I enter the large, dark room, approach the table in the middle, and lie face-down. I bury my head in a pillow and close my eyes. I hear the nurse exit and close the door behind her. The door locks, and the “Radiation” sign illuminates.
I hear the machine turn on and move, get in position, and hover over me. I fidget to get comfortable one last time, and then I do not move. I focus on my breathing and I focus on my muscles not twitching. The energy about to exit the machine over the next ten minutes—the amount in about 180 CT scans—will burn my skin, which is already tomato-red from the previous 24 sessions I’ve had. It will blaze through my intestines, muscles, nerves, and now-dead bone. Most importantly it will annihilate the cancer cells that I believe have already been dead for 11 months. Dead from the first of 14 cycles of chemo. Dead because I felt them burning alive, a pain I will never forget and a pain I wish I hadn’t taken Tylenol to mask.
Minutes later, the machine stops making noise. I hear the nurse open the massive steel door and say that radiation is over. I follow her into the lobby. She says she will miss me, hugs me, and gives me a Hershey’s bar. I am confident that I will never receive another milliliter of chemotherapy. I will never again lie motionless in front of a machine that shoots waves of destructive energy through me. I will never again be termed a “cancer patient”; be seen as the Sick Kid; have another nurse say she will miss me.
It is Friday, September 14, 2001, at 3:40 p.m.. I am a bone cancer survivor, age 17.
Left untreated, the death rate for people diagnosed with cancer is surely between 90-100%. With treatment, the five-year death rate for people diagnosed with cancer is over 30%. Does any other disease approach this level of killing?
As a white male born in 1983, my life expectancy was 71.6 years old. I won’t try to calculate my new life expectancy after Ewing’s sarcoma age 16, 60-70% chance of five-year survival. Or myelodysplasia age 19, 30-50% chance of five-year survival.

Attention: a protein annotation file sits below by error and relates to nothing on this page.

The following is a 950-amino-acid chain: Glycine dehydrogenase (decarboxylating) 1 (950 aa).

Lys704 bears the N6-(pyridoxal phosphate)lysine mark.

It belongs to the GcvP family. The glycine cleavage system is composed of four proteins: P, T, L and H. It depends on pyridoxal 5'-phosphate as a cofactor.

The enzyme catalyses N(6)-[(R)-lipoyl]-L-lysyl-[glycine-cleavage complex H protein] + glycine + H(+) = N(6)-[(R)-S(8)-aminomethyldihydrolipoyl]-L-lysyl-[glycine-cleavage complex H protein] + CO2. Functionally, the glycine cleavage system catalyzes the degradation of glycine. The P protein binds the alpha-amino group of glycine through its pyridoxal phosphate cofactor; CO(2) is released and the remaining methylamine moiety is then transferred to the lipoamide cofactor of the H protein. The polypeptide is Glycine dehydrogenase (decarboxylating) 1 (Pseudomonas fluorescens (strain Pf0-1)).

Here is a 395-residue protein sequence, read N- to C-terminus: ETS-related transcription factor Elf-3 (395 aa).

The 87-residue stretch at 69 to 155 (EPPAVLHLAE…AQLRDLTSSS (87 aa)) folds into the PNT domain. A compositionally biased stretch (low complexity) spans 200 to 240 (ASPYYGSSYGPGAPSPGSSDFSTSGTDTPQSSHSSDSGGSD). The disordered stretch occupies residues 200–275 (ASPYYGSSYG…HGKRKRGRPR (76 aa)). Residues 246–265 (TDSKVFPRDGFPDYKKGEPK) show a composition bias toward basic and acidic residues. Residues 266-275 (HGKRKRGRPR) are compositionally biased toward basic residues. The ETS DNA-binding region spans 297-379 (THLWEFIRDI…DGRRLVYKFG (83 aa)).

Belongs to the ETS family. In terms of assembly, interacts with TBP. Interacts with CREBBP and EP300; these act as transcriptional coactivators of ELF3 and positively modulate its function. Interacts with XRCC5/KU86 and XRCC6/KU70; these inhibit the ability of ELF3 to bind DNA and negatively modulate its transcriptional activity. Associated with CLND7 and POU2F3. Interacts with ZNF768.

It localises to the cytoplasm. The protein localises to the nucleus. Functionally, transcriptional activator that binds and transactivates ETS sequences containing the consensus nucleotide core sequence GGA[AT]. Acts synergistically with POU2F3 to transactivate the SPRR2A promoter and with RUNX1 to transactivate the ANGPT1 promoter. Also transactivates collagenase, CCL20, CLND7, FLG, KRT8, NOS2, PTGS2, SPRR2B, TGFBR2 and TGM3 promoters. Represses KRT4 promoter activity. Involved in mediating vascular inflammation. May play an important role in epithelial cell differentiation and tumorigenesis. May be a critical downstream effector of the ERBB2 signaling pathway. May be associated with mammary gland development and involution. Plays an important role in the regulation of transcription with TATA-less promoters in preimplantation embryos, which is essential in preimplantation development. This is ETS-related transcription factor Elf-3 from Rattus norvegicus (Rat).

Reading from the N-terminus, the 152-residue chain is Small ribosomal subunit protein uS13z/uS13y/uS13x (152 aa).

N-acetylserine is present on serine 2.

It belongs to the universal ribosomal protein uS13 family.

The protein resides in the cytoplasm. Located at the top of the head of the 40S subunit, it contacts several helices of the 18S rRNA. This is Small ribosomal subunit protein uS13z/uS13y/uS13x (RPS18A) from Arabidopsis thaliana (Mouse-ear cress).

But then again, 50 Cent wasn’t supposed to survive being shot nine times.
Today, the very minute this story publishes online, I have been cancer-free from Ewing’s sarcoma for ten years. What does that mean? Perhaps every single cancer cell was killed by the end of my second day of chemo, on September 29, 2000. And perhaps all the cells were surgically resected on January 10, 2001. So that makes September 14 the latest-possible survival date, the most true point in time if there ever was one. The truth I know—not the one based on the above statistics or actuary table or how many late effects I’m supposed to be living with—is that I am doing great.
The truth is that I also miss the suffering because what happened following the suffering is what most think of as “normal,” or the absence of pain and discomfort. But “normal” following the suffering was more like euphoria. But just as a person’s level of happiness after winning the lottery eventually reverts back to “normal,” my euphoria dissipated. For much of my survivorship I attempted to regain that euphoria, often resulting in me being stuck in my teenage past. I liken this to a professional athlete refusing to let go and retire.
I understand now that I can’t regain that euphoria like it’s a lost treasure. It was a benefit of cancer, and it’s gone, just like my tumor. To take things for granted and move on with life is to be human.
This past weekend my dad and I visited my grandparents’ graves in Long Island. They passed away before I had a memory. Before our short service, my dad updated them with the family’s health, beginning with me. It isn’t that he loves me more than my brother and mom. It’s just natural to start with the health of the two-time pediatric cancer survivor. This is how it will always be. I get it.
But as I strive to reach 6% body fat, function pain-free and almost never get sick, people I know live with AIDS, or chronic, relentless pain. Or live with the scars of sexual abuse, or the fear of developing bipolar disorder. Or live with a tumor that will forever require drugs to tame, or have died from cancer, or live with a colostomy bag.
I’m not suggesting I’m immune to another cancer. Clearly my confidence ten years ago didn’t prevent a second. The truth is nobody knows if and when they will develop cancer. I can play the odds and live my life in fear. Or I can be thankful that I’m doing so well, and that I’ve reached a decade of cancer freedom. Five years cancer-free is the milestone when the risk of cancer recurrence is low enough to use the word “cured.” Ten years cancer-free is the milestone when I can now just celebrate the accomplishment; celebrate that I survived a murderous disease; celebrate life.
Benjamin Rubenstein was first diagnosed with cancer as a junior in high school. He is the author of TWICE How I Became A Cancer-Slaying Super Man by Before I Turned 21, a book about surviving cancer at 16 and 19 years old. He is a motivational speaker and blogs at I’ve Still Got Both My Nuts where this post first appeared.